Lonzo Ball’s lingering pain following knee surgery is not a good sign for the Bulls this upcoming season, especially since the starting point-guard is poised to miss both training camp and possibly the beginning of the season as well. Whether Chicago planned this contingency or not, luckily most of the roster consists of guards who can momentarily take his place, including Ayo Dosunmu, Alex Caruso, Coby White, rookie Dalen Terry, and recently signed free agent Goran Dragic. The Bulls also still have Zack LaVine and last year’s potential MVP, DeMar DeRozan. As of now, starting-lineup trust in Chicago remains with Patrick Williams–a power-forward who averaged just 9 points-per-game last season–but what the Bulls could really use is more consistent three-point shooting.

Cleveland Cavaliers

  • Darius Garland, Donovan Mitchell, Evan Mobley, Jarrett Allen, Caris LeVert, Isaac Okoro, Cedi Osman, Raul Neto, Ricky Rubio, Kevin Love, Dean Wade, Dylan Windler, Robin Lopez

Forget everything you thought about the Cleveland Cavaliers because they just made one of the most game-changing moves this off-season. Without losing the core trio of Darius Garland, Jarrett Allen, or Evan Mobley, the Cavs acquired Jazz All-Star Donovan Mitchell for Lauri Markkanen, free-agent Collin Sexton, three first-round picks, and draft pick Ochai Agbaji. While some fans are sure to be disappointed that Ochai was traded, this is a huge win for the Cavaliers. With Garland at point-guard, Mitchell won’t have to run the show. Plus, Allen and Mobley were a way better defensive combo last season than Gobert alone. It seems like a perfect fit.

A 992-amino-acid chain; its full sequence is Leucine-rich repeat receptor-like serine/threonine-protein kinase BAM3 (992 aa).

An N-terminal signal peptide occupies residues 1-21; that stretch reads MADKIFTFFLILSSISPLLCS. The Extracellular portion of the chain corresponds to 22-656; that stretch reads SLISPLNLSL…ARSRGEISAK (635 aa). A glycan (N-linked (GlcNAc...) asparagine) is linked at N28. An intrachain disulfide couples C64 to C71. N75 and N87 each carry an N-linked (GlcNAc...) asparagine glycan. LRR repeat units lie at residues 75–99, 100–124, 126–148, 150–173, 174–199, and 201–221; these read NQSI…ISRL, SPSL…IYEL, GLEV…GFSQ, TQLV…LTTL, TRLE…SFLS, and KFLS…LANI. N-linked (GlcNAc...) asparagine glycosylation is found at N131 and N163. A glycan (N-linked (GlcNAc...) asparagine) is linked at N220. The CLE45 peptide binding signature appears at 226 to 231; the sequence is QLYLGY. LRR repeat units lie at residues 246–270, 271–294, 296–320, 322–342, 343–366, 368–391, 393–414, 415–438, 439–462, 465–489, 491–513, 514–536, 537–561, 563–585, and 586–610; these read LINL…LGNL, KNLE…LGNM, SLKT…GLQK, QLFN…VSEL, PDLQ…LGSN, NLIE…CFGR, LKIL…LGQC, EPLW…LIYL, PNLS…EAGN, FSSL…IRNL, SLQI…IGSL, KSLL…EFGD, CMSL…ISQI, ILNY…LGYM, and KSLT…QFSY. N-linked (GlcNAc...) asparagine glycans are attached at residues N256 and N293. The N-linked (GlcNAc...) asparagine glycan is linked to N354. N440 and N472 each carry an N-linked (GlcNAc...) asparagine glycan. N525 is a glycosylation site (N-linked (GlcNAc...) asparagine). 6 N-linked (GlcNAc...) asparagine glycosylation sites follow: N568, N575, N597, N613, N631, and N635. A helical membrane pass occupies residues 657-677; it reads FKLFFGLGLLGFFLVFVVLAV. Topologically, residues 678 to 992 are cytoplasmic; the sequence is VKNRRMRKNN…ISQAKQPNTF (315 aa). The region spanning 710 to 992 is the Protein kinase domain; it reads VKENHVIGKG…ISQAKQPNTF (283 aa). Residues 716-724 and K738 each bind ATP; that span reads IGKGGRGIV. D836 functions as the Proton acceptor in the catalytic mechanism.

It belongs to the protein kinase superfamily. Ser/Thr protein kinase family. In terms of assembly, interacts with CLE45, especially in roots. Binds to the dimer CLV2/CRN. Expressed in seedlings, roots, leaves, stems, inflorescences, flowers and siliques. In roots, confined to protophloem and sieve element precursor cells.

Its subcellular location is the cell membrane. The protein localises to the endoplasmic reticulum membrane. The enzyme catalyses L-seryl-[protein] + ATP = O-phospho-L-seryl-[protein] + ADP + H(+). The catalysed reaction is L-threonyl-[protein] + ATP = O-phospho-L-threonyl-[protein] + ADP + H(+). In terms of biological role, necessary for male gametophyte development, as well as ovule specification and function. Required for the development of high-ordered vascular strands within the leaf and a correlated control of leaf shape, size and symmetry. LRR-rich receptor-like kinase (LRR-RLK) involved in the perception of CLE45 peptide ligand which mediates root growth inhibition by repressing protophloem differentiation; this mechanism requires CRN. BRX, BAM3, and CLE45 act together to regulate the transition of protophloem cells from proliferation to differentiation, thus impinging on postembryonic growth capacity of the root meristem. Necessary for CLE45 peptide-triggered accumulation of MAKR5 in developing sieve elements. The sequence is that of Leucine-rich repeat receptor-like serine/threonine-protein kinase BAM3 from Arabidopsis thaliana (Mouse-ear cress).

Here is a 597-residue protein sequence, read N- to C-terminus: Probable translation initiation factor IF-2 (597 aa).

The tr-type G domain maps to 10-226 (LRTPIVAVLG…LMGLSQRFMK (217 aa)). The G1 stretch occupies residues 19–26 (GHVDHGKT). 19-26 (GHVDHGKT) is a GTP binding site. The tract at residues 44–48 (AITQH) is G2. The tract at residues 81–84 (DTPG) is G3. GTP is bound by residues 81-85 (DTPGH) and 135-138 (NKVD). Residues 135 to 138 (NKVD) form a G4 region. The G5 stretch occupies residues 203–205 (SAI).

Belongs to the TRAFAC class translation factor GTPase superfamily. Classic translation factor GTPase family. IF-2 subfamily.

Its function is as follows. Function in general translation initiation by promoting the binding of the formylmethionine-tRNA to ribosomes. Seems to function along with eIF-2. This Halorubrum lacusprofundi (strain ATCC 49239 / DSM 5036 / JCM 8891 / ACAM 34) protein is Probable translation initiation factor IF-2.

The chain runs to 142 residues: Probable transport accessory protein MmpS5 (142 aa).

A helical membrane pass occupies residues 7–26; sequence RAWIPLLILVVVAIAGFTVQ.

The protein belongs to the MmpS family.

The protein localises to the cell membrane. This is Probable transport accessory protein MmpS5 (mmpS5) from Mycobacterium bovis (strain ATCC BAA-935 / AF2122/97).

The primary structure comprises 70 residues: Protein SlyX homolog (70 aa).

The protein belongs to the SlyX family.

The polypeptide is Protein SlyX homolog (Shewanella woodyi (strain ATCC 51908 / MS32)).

Boston Celtics

  • Jaylen Brown, Jayson Tatum, Marcus Smart, Al Horford, Robert Williams III, Malcolm Brogdon, Derrick White, Grant Williams, Payton Pritchard, Danilo Gallinari, Blake Griffin, Luke Kornet

The Celtics are running it back this year and they’ll have a little more help from the bench. Before, Boston had maybe three players to safely rotate in: Derrick White, Grant Williams, and Payton Pritchard. This season, Malcolm Brogdan will join, a point-guard who averaged 19.1 points-per-game last season starting for the Pacers. They’ll also still have 2022 Defensive Player of the Year Marcus Smart. Not having Robert Williams III for the start of the year as he recovers from a knee injury will definitely hurt a Boston squad spread pretty thin (especially while, ya know, they’re also dealing with the Ime Udoka fallout), but they have a couple contingency plans. Just the week, they signed free agent Blake Griffin from the Nets and rolled out an experimental three-guard starting five of Smart, White, Brown, Tatum, and Horford. It seems like a pretty good fix and one they should keep working through.